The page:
The Harley-Davidson Road King is a classic that keeps getting improved upon with each iteration. If you’re looking to add this stunning motorcycle to your garage, the best year to start with is the 2016 Road King Classic. And it’s best to avoid the 2006 model when you can.
At first glance, the Road King is a timeless motorcycle that encapsulates the classic motorcycle aesthetic. Each year sports a powerful V-twin engine to power down the highway, with extra features to keep you comfy for long rides.
Most models come with a windscreen though some models’ are detachable, and each Road King comes equipped with saddlebags for touring.
Depending on the year you’re looking at, specs like weight and seat height will vary, but overall it’s a big bike that makes long drives enjoyable.
And with several colors and customization options at your disposal, you can make the Road King fit your needs if you have your heart set on it.
Older models are a favorite among motorcycle purists because of the Road King’s classic look. And newer models are praised for their modern safety features and accommodations.
But the one thing everyone can agree on is the Road King’s position as an ideal touring bike.
The Road King is a people pleaser, and rightly so. Each year new features are added and improved upon, which makes it difficult to find one that properly fits your style and needs.
So long as you’re riding responsibly and maintaining your motorcycle properly, the Road King can last well over 75,000 miles. There are many Harleys, Road Kings and otherwise, currently on the road that have well over 100,000 miles.
Here is a breakdown of common issues you might see with your Road King.
Unfortunately, many Road King models without proper maintenance experience engine troubles. In older models, the twin-cam engine was a new addition and was often not installed properly. This leads to many Road Kings not being able to reach top speeds like other motorcycles.
Unless the previous owner of your Road King has addressed the issue and properly maintained it, you will need to speak with a mechanic about it. In much earlier models of the Road King (1999 and earlier), it will be more difficult to find certain parts.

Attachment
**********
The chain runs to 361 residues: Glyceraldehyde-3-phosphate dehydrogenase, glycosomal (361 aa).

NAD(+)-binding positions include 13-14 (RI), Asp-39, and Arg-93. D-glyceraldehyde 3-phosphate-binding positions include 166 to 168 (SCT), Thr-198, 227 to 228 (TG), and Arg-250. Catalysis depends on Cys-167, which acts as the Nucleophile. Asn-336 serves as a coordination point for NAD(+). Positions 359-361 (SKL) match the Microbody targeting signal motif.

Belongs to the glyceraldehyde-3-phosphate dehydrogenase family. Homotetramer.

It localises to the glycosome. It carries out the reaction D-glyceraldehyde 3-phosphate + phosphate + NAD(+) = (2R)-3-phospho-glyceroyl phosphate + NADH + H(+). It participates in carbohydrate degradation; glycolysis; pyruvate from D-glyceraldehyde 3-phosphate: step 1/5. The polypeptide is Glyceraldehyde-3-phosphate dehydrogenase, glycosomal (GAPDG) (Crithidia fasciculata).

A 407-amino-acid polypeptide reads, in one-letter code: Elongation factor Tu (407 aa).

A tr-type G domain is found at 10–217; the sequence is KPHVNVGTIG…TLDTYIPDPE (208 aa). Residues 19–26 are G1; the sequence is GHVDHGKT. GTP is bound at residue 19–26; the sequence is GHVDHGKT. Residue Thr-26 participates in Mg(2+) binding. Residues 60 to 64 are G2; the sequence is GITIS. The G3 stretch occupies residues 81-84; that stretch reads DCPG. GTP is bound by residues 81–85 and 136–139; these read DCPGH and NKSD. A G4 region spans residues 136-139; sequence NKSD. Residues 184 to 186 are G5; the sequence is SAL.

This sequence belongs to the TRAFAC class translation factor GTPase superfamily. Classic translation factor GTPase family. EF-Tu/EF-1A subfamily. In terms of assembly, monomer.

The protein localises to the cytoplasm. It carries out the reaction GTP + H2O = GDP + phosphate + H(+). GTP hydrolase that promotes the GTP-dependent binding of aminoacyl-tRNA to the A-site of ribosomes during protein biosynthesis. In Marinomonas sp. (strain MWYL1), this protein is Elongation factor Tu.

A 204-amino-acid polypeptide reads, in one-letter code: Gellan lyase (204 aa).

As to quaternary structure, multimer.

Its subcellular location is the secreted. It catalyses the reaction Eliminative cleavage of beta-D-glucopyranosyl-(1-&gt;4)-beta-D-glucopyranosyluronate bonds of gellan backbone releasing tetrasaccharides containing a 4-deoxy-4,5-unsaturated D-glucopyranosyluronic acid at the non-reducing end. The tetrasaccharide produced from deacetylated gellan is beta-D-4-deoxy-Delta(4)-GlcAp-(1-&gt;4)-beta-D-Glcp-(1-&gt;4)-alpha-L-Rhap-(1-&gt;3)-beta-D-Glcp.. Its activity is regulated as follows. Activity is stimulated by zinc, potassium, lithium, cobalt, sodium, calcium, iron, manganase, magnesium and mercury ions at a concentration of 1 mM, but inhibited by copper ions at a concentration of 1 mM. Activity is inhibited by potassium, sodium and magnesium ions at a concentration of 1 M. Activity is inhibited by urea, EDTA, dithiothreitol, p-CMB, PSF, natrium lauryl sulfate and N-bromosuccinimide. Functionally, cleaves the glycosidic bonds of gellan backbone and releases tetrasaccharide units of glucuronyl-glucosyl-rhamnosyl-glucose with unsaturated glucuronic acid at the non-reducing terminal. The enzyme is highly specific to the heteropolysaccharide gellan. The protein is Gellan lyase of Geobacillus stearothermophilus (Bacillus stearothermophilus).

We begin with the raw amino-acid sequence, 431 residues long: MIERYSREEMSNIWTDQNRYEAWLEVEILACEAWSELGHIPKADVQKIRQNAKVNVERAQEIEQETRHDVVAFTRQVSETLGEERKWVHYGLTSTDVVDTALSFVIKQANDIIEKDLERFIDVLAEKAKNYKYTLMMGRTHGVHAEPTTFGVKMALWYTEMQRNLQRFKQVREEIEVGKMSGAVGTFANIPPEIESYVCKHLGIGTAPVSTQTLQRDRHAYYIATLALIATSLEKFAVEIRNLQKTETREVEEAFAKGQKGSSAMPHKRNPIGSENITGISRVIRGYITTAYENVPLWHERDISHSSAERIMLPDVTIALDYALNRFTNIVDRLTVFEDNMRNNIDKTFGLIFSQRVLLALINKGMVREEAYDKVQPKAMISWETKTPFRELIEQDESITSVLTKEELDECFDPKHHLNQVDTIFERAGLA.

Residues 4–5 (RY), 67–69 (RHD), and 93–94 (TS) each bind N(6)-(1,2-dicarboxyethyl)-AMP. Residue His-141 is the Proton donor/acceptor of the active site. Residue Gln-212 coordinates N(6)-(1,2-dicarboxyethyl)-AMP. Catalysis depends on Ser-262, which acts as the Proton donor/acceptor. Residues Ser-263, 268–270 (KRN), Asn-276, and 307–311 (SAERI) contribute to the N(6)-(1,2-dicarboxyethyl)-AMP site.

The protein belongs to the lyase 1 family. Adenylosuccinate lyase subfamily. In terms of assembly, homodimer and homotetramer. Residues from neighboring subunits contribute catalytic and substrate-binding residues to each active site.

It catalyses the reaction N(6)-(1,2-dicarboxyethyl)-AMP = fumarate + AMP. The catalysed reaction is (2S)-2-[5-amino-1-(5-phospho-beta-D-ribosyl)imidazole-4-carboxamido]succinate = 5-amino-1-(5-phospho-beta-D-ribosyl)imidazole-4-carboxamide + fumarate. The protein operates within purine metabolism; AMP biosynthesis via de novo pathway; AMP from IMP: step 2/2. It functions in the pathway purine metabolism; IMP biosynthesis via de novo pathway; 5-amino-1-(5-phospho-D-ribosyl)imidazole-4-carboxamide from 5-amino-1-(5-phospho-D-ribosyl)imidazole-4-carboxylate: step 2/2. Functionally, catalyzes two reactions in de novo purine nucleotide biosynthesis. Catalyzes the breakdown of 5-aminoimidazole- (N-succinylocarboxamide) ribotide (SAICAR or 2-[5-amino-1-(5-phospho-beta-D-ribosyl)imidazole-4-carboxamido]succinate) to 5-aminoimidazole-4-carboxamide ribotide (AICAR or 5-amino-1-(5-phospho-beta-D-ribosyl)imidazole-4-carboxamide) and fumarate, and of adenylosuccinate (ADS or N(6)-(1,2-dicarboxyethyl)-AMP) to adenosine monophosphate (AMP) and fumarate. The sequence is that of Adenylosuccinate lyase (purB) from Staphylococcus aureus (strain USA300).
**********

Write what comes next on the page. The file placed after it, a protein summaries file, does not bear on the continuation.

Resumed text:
Another common problem with Road Kings is faulty or incorrectly installed cam bearings. This particular issue became worse during the release of the 2003-2009 models.
In certain models, the cam bearings can’t be entirely fixed and will need to be repaired consistently.
This is a very serious problem if you don’t address it immediately. In models from 2003-2009, the cam bearings can lead to engine failure. And if this happens while you’re on the road, this can lead to a life-threatening accident.
Before we get into the best that the Road King has to offer, let’s cover some of the worst years in the Road King’s history. Here are three models that you should avoid in your shopping endeavors.
Technically, the 2003-2009 series of models all had similar issues, but 2006 was arguably the worst of the bunch. After several years of failed attempts to improve the classic Road King’s style and performance, the 2006 model became a big flop, and Harley had to recall hundreds of bikes.
From wobbly bolts to parts that were challenging to repair or maintain, there were a lot of issues.
If you’re in the market for a real fixer-upper, you might enjoy working on the 2006 Road Glide. But don’t plan on driving it anywhere unless you have a tool bag handy.
2004 was a bad year for Harley as a whole, with several motorcycles missing the mark with customers. The 2004 Road King was marketed as the Dyna Superglide, and quickly gained a reputation for its faulty transmission system and incompatible engine.
These issues would snowball into other parts of the motorcycle, leading to many unsatisfied customers.
This is another model for people looking for a bike to fix up and display rather than take out for a road trip. While the 2004 Road King wasn’t a total disaster, it isn’t for riders looking to get out on the road.